Cuisine of Iran is one of the world’s finest. The foundation of most Persian dishes is rice, meat, and salad, often served with a side of fresh herbs, cheese and yogurt. While traveling to Iran, you will be welcomed by a wide range of delicious delights including some of the most popular Iranian dishes such as Kebabs, Caviar, Pickles, Smoked fish, Samboose, Falafel, Shrimp, Ash. Saffron ice cream which blink at you!
Just take a look at the vast map and geography of Iran, you will find out where the origin of this unique variety is! The existence of several different climates adds to the variety of Iranian cuisine. In addition, the Achaemenid and Persian Empire once encompassed the entire territory of the present state of Iran and its neighboring countries, and day by day more lands were seized. Also the great and important Silk Road passed through Iran, as a result many other people from different nationalities passed through this country. Together, these facts have influenced Iranians to create a rich and unique food culture.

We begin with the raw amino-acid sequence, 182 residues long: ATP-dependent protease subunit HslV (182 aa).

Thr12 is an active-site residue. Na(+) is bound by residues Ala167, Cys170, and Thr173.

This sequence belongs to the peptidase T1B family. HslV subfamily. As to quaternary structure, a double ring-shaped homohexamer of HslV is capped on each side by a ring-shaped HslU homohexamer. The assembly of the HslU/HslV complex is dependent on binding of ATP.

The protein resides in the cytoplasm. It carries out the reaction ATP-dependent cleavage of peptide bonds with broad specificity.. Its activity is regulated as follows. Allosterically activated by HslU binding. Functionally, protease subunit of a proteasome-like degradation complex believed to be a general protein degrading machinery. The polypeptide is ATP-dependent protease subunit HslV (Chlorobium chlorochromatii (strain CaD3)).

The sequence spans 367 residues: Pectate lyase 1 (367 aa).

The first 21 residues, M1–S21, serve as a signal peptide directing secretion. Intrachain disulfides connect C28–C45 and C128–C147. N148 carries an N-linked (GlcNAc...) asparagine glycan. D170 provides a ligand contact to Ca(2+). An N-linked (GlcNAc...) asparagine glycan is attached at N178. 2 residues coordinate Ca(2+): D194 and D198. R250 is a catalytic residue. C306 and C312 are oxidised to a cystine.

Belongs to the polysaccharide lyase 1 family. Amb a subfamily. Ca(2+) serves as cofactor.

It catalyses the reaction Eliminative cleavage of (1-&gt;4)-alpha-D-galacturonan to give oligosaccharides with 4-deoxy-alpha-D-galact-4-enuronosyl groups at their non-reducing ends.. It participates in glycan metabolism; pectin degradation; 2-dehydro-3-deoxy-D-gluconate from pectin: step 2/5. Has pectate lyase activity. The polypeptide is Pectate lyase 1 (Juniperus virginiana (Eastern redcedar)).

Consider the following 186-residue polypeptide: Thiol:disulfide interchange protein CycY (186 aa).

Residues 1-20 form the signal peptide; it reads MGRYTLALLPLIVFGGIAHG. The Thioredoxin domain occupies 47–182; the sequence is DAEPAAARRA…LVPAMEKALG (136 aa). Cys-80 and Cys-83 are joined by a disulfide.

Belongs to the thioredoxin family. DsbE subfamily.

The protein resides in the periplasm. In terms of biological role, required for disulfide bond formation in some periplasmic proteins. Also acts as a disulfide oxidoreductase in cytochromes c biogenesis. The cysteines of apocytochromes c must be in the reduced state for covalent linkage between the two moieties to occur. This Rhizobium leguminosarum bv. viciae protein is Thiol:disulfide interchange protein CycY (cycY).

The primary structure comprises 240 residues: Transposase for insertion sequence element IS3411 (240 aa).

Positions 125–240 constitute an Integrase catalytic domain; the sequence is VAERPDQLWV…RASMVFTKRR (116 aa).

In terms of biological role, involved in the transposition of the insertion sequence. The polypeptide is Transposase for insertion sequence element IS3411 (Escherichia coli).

10 most common used ingredients in Persian Cuisine is as per below:
Of these, the most important element is arguably rice called Polow or Chelo in Farsi. It is believed that rice was brought to Iran from the Indian subcontinent, about 4000 years ago
Varieties of rice in Iran are mainly produced in the Caspian region. Basmati rice from India and Pakistan is very similar to these Persian varieties and is also available in Iran - of course cheaper! The varieties of rice most valued in Persian cuisine are prized for their aroma and typically judged by their shape, size and flavor. A Saffron infusion can be poured over the rice to give a distinctive golden color and taste. The second important thing in Persian cuisine is Kebab. Different types of kebabs can be found in almost all restaurants but don’t expect non-Halal types of meat like pork that Islam forbids. They’re not available in Iranian restaurants.
According to Iranian regulations, only halal food is offered in Iran. Halal food is not served with alcoholic beverages. The meat and chicken that is to be used for cooking is slaughtered in a special Islamic way. Also meat of some animals such as pork, dogs, mice, etc. are not used in Iran because of being not Halal.
Under Iranian law, carrying and use of alcohol and drugs, including Marie Joanna, is prohibited in public places, and there is no official place to serve them.